Work is also underway on plant reopenings. Volkswagen will restart production in Europe on a step-by-step basis from this week while ensuring strict protection for workers. Audi has also announced that its plants in Europe will slowly return to normality by the end of April, with the focus on “a safe working environment”.

And Vauxhall has said it’s started preparations to reopen its Ellesmere Port plant in the Wirral in the UK after implementing a range of safety protocols to help protect workers, although a restart date has not yet been announced.

The work has been guided by measures already in place in China where carmakers have been gradually restarting operations since mid-February; 32 of Volkswagen Group China’s 33 plants have now returned to production.

The ACEA, which has been urging for car production to resume as soon as possible, has also called for measures to help restart car demand, including fleet renewal schemes.

There have been measures to keep new car interest going during the lockdown too, including the virtual model tours operated by Škoda and SEAT’s product experts from their driveways, while Deloitte says a number of dealers have already moved their interactions online, and adds that the ability to support this will become imperative in the longer term.

According to Autocar, Vauxhall has also said new ways of working during the pandemic – such as its new phone-based direct sales system – could change the face of car retailing going forwards. Rupert Pontin, director of insight at Cazana, has said that it’s “prudent to acknowledge that post-lockdown the way people buy cars will need to change in the short-term and in all probability the way consumers research and buy cars will change permanently”.

Jon Lawes of HCVS also believes the way consumers and drivers research new vehicles could change permanently. “Social distancing will be a priority for most long after lockdown has lifted, meaning footfall at dealerships could take longer to recover and car sales operations will need to continue to adapt a more digital approach to a more flexible, distant way of selling,” he explains.

But he continues: “The UK’s car industry is resilient and we’re confident the sector will begin to bounce back once the lockdown measures are gradually lifted. We’ve already seen positive steps being taken by manufacturers such as Vauxhall and Volkswagen to resume production with additional safety measures in place to protect their employees.”

 

Telematics

While non-essential fleets have been laid-up during the crisis, essential operators – such as in food or medical deliveries – are facing demand spikes, reinforcing the need for smarter working practices where possible due to “unprecedented supply chain challenges”.

This is being met by support from the telematics industry despite a general lockdown on all field-based installations, defits/refits and service calls in line with government guidance.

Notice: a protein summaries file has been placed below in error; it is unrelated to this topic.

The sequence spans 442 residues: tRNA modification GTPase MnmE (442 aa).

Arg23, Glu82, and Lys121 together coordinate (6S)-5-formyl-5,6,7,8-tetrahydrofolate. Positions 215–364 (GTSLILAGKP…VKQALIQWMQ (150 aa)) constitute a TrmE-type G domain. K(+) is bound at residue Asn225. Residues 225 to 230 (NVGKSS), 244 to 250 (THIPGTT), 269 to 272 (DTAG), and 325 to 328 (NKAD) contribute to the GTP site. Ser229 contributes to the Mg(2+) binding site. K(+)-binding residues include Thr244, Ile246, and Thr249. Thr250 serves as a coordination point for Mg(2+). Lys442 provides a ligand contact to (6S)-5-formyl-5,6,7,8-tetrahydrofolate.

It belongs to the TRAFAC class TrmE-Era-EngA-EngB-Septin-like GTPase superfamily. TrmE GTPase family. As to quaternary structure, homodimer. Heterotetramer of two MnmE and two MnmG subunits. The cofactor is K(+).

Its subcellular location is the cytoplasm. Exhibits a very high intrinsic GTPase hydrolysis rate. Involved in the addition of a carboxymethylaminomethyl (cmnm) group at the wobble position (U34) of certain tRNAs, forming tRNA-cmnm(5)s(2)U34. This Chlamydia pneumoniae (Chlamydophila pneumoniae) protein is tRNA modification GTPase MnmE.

This includes Ctrack, which is offering free loans of its Plug & Play solution, so customers can self-install units to gain the required tracking capabilities in the short- and medium-term.

Trakm8 is also offering fleets free access of its Insight Optimisation platform to support operators during the crisis, enabling them to maintain and improve the efficiency of operations through AI-based route planning.

Microlise has also stepped up to the challenge; it’s making its SmartFlow driver and workflow management app free of charge for the duration of the coronavirus crisis, both to customers not currently using SmartFlow, and to those customers who already use the application, with any increase beyond typical usage incurring no additional charges.

 

SMR remains essential

Although vehicle showrooms have been closed – and the Government has given a six-month MOT exemption for cars and vans – garages are allowed to remain open for essential repair work during the pandemic and are helping to keep the road transport network moving.

Isuzu has said it’s keeping the majority of its dealer workshops open and repairing pickups and vans of any make/model as part of its commitment to keeping Britain working.

And Rivus – formerly BT Fleet Solutions – has said it’s maintaining its usual levels of service as it works to keep both new and existing customers on the road while Selsia Vehicle Accident Repairers has been keeping its network of approved repairers up and running, backed by its cloud-based repair management platform.

Kwik Fit has also been working to keep centres open and operating along with its mobile fleet, again backed by hygiene and social distancing measures, such as no cash payments in centres. In the early days of the pandemic, the company had seen a 15% increase in enquiries for appointments for tyre fitting at customers’ homes.